5. Emotion trumps rational judgment
People hate to lose more than they like to win. This fear of regret causes investors to hold on to losers too long and sell winners too early. Investors tend to hold on to losing investments hoping that they will come back, rather than taking advantage of tax breaks. The contrary is true with winning stocks. Fearing a downturn and wanting to lock in profits, investors will sell stocks too early and miss out on potential future gains.
6. Timing the market
Market timing isn’t something for the individual. The basic idea is to buy at a set price at the end of the day and then selling on the next trading day (assuming the price rises). For the individual investor, this practice seldom makes sense for two reasons: first, profits are eaten by fees; second, the gains are fractions of pennies, so few individual investors have the cash to make these transactions worthwhile. What to do instead: In short, don’t do it.

7. Procrastination.

Waiting for the right time can ruin your results over a lifetime. Procrastination takes many forms. You don’t start saving for retirement until it’s nearly on top of you. You “know” you should review your investments but other things always seem more pressing. You think you’ll catch up later when the market is better, when you’re making more money, when you have more time. And there’s the irony, because the longer you wait, the less time you have. Every day you delay is a day of opportunity that you can never get back.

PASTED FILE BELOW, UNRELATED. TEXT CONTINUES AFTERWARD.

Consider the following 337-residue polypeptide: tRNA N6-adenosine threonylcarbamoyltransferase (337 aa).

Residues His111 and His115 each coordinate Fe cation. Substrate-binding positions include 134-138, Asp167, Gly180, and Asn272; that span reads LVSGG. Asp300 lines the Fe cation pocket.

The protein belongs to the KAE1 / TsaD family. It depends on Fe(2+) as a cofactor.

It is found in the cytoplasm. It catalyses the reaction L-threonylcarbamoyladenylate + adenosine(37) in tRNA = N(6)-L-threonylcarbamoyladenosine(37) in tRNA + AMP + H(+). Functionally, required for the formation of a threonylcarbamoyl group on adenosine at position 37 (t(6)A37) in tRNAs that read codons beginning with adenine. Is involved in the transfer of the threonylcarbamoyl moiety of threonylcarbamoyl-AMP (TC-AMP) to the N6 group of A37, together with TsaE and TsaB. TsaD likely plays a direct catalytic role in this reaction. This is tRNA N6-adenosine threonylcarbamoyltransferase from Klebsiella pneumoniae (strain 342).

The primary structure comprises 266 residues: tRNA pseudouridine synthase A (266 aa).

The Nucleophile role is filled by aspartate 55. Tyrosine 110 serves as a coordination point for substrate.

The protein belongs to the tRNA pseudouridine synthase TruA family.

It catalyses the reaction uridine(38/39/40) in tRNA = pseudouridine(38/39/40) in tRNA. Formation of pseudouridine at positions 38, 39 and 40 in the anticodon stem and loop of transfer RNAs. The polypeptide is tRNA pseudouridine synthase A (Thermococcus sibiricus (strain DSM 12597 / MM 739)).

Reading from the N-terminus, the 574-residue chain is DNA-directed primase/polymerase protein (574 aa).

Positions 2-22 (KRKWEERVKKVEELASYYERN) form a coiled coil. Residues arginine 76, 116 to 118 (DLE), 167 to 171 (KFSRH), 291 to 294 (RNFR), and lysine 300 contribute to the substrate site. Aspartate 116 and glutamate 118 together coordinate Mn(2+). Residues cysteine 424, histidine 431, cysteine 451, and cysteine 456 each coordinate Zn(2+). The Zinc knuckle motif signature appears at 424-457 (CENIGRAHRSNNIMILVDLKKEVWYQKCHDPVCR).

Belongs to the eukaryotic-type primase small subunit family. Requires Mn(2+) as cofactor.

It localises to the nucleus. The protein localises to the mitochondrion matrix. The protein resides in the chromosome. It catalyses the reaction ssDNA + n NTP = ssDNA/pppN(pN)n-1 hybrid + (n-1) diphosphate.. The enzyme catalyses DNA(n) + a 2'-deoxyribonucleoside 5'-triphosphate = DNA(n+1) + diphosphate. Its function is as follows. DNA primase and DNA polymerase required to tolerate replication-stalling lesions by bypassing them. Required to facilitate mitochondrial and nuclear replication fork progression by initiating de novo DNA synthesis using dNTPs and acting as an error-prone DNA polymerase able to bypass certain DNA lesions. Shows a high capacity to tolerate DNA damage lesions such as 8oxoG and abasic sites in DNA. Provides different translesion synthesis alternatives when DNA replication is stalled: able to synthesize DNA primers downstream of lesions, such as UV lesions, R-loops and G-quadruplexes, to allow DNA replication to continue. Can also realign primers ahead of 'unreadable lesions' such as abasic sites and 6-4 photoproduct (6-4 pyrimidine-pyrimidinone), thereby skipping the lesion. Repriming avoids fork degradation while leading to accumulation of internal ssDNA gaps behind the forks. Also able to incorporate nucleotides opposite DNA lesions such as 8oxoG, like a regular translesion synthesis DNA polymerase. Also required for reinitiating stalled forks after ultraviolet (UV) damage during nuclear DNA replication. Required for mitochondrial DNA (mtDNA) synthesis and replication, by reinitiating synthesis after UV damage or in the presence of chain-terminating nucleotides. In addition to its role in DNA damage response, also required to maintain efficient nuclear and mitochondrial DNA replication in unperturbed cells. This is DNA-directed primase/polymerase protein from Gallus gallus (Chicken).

8. Trusting institutions

It can be a mistake to rely solely on a broker or a brokerage firm, an insurance agent or your banker to tell you what’s in your financial best interest. The same is often true of government agencies, but that’s an entirely different topic.

9. Requiring perfection in order to be satisfied

We’ve all known people whose attitude is that nothing is good enough for them. People who can’t stand to have anything but “the best” are rarely successful at investing. In fact, there will always be something that’s performing better than whatever you have. If you happen to have the one stock that outperforms everything else this month, you are practically guaranteed that some other one will be ahead of yours next month. Perfectionists often flit from one thing to the next, chasing elusive performance. But in real life, you get a premium for risk only if you stay the course. And if you demand perfect investments, you’ll never stay the course.

10. Accepting investment advice and referrals from amateurs

If you had a serious illness, I hope you’d consult a nurse or a doctor, not somebody on the street who had an opinion about what you should do. And I hope you would treat your life savings and your financial future with the same care as you would treat your health. Yet too many people make big financial decisions based on things they hear. “I heard this hot tip.” “I know somebody in this company.” “I’ve got an inside source about this new product.” “My broker is making me a ton of money.” The lure of the hot tip is all but irresistible to some investors eager to find a shortcut to wealth. Unfortunately, many investors have to learn the hard way that there are no reliable shortcuts.

11. Letting emotions – especially greed and fear – drive investment decisions